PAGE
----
Meet The Sponsors - Bully Dog
We recently spoke with Lyle Richmond, wholesale account manager at Bully Dog, and
he shared some good info about the company and why they’re excited to be sponsors of
the Northwest Dyno Circuit (NWDC).
Can you give me some background on Bully Dog’s history?
Bully Dog was established in 1998. Three brothers were the ones who started it—
Michael, Phillip and Daryl Klassen. How it started out is kind of funny, but they were
big into farming. They wanted more power for their tractors so they could plow faster,
so essentially what they ended up doing was coming up with a propane injection kit that
they put on the tractors. On diesel engines, the propane helps them burn more efficiently
so you get a lot more power out of them. That ultimately led to them tinkering with
their pickup trucks. After doing that for quite a while, they started actually developing
electronics to give better power and more fuel economy. They started out of a very
small shop out in Aberdeen, Idaho. Then it just kind of spiraled from there. Now we’ve
moved to two very large facilities in American Falls, Idaho with three install/engineering/
mechanic bays. We have 90 plus employees that are out of this location. We merged with
SCT not too long ago, so our company is 150 plus people now.
What makes Bully Dog stand out in the diesel industry?
As far as tuners go, we only have two main part numbers. We have one PN for all of our
diesel applications and just one PN for all of our gas applications. This is something that
has always been unique to Bully Dog as you can take the tuner with you to your next
truck. Simply uninstall the tuner from your current truck, update it, and you can then
install it on your next truck whether it’s a Power Stroke, Cummins or Duramax. We offer
on-the-fly power adjustment so you can easily change tunes as you’re driving down the
road. Also, the gas PN covers over 700 plus trucks ranging from Ford, Chevy, Nissan,
Toyota, Jeeps, Dodge and many more.
Back in the day, Bully Dog was one of the very first companies to ever really get
big into programmers and tuners. Our old Crazy Larry tunes still have people trying
to get a hold of them. And that’s a tune from ’06. So we used to be known for the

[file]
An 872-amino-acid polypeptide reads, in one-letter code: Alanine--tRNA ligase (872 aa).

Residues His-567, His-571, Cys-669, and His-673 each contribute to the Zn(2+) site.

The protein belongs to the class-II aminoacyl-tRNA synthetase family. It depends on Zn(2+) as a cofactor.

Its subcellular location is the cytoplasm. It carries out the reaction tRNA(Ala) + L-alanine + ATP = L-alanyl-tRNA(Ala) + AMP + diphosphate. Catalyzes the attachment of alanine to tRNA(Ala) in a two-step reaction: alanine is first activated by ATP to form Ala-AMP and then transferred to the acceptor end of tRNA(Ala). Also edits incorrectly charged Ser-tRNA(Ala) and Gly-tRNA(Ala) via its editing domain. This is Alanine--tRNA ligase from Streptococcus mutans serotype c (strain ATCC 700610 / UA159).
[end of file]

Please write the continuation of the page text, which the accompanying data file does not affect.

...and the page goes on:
hardcore performance stuff but have started to cater more to the moderate consumer.
So not only is Bully Dog a good beginner’s programmer—it’s priced good, it’s got an
additional monitor, it’s easy to use, has on-the-fly power adjustment—but now it has the
opportunity to grow with the consumer’s vehicle.
A feature that we recently added to our GT Platinum tuners is the ability to add custom
tuning. This allows our programmers to now grow with the customer’s vehicle. The fact
that the GT can have up to 10 custom tunes added to it makes it the perfect programmer
for an entry-level truck, intermediate truck and highly modified truck. Custom tuning
currently only has support for 1999 to 2015 Power Strokes and 2006 to 2009 Duramax
engines. We have plans to add the custom tuning for the Cummins and other years of the
Duramax as quickly as possible.
What do you like most about the NWDC?
I like that it’s finally getting organized. In the past, I’ve always been a big enthusiast;
I’ve been to plenty of dyno events and racing events. It’s great that it’s finally starting
to get organized and get a set of rules for each event, and keeping everything standard
from one event to another. I’ve been to dyno events where they’ll have this class and this
class, and then you go to the next one and then all of a sudden everything’s different. It’s
going to be nice to go to event after event knowing that there’s a set rulebook in place.
Everything’s going to be consistent for each event you go to. It’s also cool that with
more organization of the dyno events, you also get more exposure. You can advertise
it better and help support the industry better. If some random shop put on a dyno event,
it’s up to them to do everything for it. But being organized under the NWDC, it gives the
opportunity for some smaller shops or some people that maybe haven’t been able to do
that in the past to come to the events, because they’re sanctioned.
Why do you think it’s important to sponsor the NWDC?
For us it’s important to support an industry that we believe in. Without the sport and the
people supporting and helping with these events we wouldn’t be here today. We love to
see the industry grow and love to support it. We look forward to what will come in the
future and hope it continues to thrive.